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Sunday, October 15, 2017

Why it is so Important to Search Deed Records for your Ancestors #virginiapioneersnet #genealogy

Why it is so Important to Search Deed Records for your Ancestors

working cartsThe deed records should not be ignored when researching ancestors. This includes land grants, plats and lotteries. Anyone who has drawn a modern-day deed heads the document with "John Smith of Goochland County, Virginia" The first land and bounty grants contain vague descriptions of the land. Thatis because the bounderies contained no neighbors or traditional measurements as we know them today. Instead, 18 chains to an oak tree adjoined by a pine forest is about the best that you can expect. Therefore, one goes in search of a deed record which mentions the names of neighbors, who received the original land grant and the date thereof, and designates gifts to children and other relatives. As time goes on and the community grows, the names of adjoining neighboring lands and witnesses appear in the documents. Also filed with the deeds are "Gift Deeds" and " Marriage Contracts". This is where the details provide further clues. One should follow the deed records from the first day of acquisition to the last deed, when the land is either sold or inherited. Then, a similar search should be done in the Tax Digests. The research should be able to recite the activities of the ancestor year-by-year. 

New Additions to 8 Genealogy Websites:
Marriages
  • Bonds, 1730 to 1751
  • 1750 to 1854
Digital Images of Goochland County Wills 1741 to 1745 

Testators: Atkinson, Robert;Ballenger, Joseph; Bell, David ;Christian, Thomas;Cunningham, James; Dillon, William; Dupuy, Bartholomew; Ford, Peter; Harrar, William ;Holland, Michael; Holland, Michael the elder to Michael, Jr. (deed); Horros, William; Marton, Peter ;Mayo, William ;Meriwether, Nicholas ;Parrish, Humphrey Sr. ;Payne, George ;Purkins, Abram ; Randolph, William ;Sampson, Francis ;Spear, John ;Taylor, Charles; Trabue, Anthony

Digital Images of Goochland County Wills 1745 to 1749

Testators: Butler, Edmond; Carter, Edward; Clements, Stephen; Coleman, Samuel ;Cox, Sarah; Easly, John ;Hix, John ; Holland, Michael (deed); James, Francis ;Levillain, Jean ;Levillain, John ;Lockett, Thomas ;Mogginson, William ;Morgain, Robert ;Mosby, Richard ;Netherland, Sarah ;Phelps, John ; Randolph, William ;Turpin, Obedience ;Warron, Daniel 

Will Abstracts
  • Wills (abstracts) 1736 to 1742

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Saturday, October 14, 2017

Did you like what you Disovered about your Ancestors? #virginiapioneersnet #genealogy

Did you Like what you Discovered about your Ancestors?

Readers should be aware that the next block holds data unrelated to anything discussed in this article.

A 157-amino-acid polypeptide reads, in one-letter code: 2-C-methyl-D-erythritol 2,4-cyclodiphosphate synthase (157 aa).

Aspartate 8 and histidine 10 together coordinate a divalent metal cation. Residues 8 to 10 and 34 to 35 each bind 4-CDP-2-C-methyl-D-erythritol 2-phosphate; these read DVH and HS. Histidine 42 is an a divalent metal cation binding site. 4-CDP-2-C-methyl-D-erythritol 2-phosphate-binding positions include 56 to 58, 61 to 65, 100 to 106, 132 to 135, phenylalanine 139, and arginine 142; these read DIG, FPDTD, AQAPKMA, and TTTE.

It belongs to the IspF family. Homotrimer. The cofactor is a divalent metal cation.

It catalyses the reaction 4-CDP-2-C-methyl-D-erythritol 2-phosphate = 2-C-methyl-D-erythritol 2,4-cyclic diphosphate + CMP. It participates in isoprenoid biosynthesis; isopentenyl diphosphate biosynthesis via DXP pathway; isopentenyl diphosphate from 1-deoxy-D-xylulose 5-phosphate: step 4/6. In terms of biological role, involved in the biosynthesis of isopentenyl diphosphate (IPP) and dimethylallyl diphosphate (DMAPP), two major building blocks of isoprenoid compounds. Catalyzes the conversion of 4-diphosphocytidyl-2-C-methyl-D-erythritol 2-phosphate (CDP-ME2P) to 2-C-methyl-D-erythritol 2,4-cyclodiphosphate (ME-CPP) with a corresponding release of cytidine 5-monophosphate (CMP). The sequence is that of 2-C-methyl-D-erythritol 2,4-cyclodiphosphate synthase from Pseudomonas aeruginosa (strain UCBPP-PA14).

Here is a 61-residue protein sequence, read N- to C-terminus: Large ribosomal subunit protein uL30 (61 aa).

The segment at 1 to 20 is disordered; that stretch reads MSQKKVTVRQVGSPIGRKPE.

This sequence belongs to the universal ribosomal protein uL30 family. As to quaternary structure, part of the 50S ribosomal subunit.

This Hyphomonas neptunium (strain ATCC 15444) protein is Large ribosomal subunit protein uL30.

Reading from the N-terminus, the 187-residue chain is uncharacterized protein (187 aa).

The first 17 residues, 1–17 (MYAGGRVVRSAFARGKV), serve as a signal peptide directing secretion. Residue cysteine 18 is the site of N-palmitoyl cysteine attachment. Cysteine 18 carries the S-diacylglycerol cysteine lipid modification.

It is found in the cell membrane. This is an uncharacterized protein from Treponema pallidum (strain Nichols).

plowing with oxenDiscovering the past is interesting. It concerns earlier times and how people handled good and bad situations. Sometimes we think that we are in the worst of times, however, a glimpse into the past will awaken a new truth. The ancestors left foreign shores to come to America and hone out an existence in wilderness county full of hardships. For many centuries the average person lived to be about thirty or forty years of age. They died of disease and misfortune. Thousands of vessels did not reach America due to hurricanes, storms and unforeseen navigational errors. Such vessels are being discovered in ocean graves. Emigrants were not necessarily greeted by friendly Indians. Despite the wonderful story of John Smith and Pocahontas, Powhatan's tribes raved the Virginia peninsula in 1622/3 and killed all but a handful of the first settlers. Some historians will have you believe that the Europeans brought African slaves to tell this lands. Not so. Instead, they brought family members and white indentured servants. For this trouble and expense, they receive land grants. This was the situation during most of the 17th century. So what did these settlers build in so short a life span? In Virginia, they invested in their plantations more so than the home place while contributing to the community in building roads, attending church and supporting the local glebe by paying tithing (tobacco). Also, every man over 21 years of age was expected to serve in the local militia and help to protect the home place. Remember the rebel Nathaniel Bacon? He organized a small army of men to rid the area of marauding and scalping Indians when the Royal Governor refused to do so. Afterwards, was hanged. From all indications of private study into Virginia lineages, it would appear that the very reason that people left their English roots where nobility ruled, was to have a better life. The royal governors were no fine example of fairness. Although Berkeley ended up being recalled, his successor was not an improvement. Throughout the 17th and 18th centuries, Virginians were constrained to pay taxes and tariffs to the English for incoming supplies. The English Laws were continuously redrafted to hold the colonists in check. American history is fascinating, especially when one realizes how his ancestors played a part in the drama. The genealogist probably knows more of the intricate details of history than anyone else and such knowledge is invaluable in discovering one's roots.